24 inches X 48 inches
Steel can be shaped through several different processes, including casting, forging, and rolling.
Each process affects the properties of the material, and the process chosen will depend on what properties the metal will need to have for its intended use.
Once the steel has been formed into a rough shape (slab, billet, or bloom) in the roughing mill, it is brought to the finishing mills for further refinements to its shape.
Blooms are made into railroad rails or structural steel, like I-beams.
Billets become bars and rods (and sometimes even steel wire.)
Slabs can be rolled into steel plate or thin sheets. The thin sheets are often coiled into compact spools a few feet in diameter. This material is sold to manufacturers who use it to make thousands of different items, from automobile bodies and freezers to shovels and toaster ovens.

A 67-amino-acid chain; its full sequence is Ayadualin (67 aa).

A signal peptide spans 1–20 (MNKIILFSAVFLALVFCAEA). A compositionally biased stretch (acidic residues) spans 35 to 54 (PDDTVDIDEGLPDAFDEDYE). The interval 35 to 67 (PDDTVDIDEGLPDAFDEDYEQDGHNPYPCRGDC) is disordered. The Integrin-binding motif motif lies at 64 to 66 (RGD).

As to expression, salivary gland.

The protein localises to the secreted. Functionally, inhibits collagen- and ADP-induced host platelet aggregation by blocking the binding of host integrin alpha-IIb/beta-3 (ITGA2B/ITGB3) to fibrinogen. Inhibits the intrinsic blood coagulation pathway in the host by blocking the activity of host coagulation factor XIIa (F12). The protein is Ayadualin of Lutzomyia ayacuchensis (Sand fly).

The roughing mill and finishing mills may be next door to each other, or many miles apart.
Diagram showing the general arrangement of this module.
The finishing mills.
A close-up of the finishing mill. The cars are pushed into the building for loading, but the locomotive stays outside.